Jeb Bush took to Twitter Monday night to accuse Matt Damon of limousine-liberal hypocrisy after the actor told the Guardian he would not be sending his children to public school.
Matt Damon Refuses to Enroll Kids in Los Angeles Public Schools. Choice ok for Damon, why not everyone else? http://t.co/yHrTbakeIW
— Jeb Bush (@JebBush) August 6, 2013
The former Florida governor and possible presidential hopeful linked to a Breitbart.com article which highlighted the actor's well-known and impassioned speech at the "Save Our Schools" rally two years ago in Washington, D.C. In it, Damon, a vociferous opponent of tying teachers' pay and employment to standardized test scores, said he would not trade his public-school education "for anything" and lamented that the previous decade had been "horrible" for teachers.
"The next time you're feeling down or exhausted or unappreciated or at the end of your rope," he told the educators in the D.C. crowd. "The next time you turn on the TV and see yourself being called 'overpaid.' The next time you encounter some simple-minded punitive policy that has been driven into your life by some corporate reformer who has literally never taught anyone anything, please, please, please know that there are millions of us behind you."
Damon said ultimately he made the choice to send his four daughters to private schools because he wanted them to have an education that mirrored his own. "That kind of progressive education no longer exists in the public system," he said.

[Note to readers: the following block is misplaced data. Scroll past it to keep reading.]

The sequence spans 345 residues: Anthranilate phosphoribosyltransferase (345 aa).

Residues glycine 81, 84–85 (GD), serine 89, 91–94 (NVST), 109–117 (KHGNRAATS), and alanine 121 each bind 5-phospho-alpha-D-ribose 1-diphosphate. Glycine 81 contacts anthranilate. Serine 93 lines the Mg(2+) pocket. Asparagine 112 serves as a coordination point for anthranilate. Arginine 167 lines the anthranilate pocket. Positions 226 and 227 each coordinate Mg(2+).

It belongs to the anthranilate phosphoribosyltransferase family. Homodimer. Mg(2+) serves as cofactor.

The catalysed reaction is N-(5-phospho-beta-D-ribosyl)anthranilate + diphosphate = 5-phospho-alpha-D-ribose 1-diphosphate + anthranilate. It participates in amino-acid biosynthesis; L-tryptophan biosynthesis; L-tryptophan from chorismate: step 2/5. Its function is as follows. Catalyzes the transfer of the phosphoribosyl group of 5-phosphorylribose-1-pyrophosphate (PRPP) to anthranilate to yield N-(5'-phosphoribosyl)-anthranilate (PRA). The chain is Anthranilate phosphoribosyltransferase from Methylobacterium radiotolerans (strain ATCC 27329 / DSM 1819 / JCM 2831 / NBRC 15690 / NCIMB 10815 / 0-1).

But Bush left anyone who was conscious in 2002 scratching their heads. That was the year he opposed an amendment to Florida's state constitution limiting class size in public schools. A small student-to-teacher ratio wasn't necessary to educate kids, he insisted, despite tons of evidence to the contrary. The rub? He did so while sending his own children to the prestigious 8-to-1-student-to-teacher ratioed Gulliver Prep in Miami.
Maybe, instead of criticizing Damon, he should take look at his own record and his own charter school, which was closed in 2008 after falling more than $1 million in debt. And instead of penalizing teachers, how about a grading scale for the fatally flawed corporate education reform movement?
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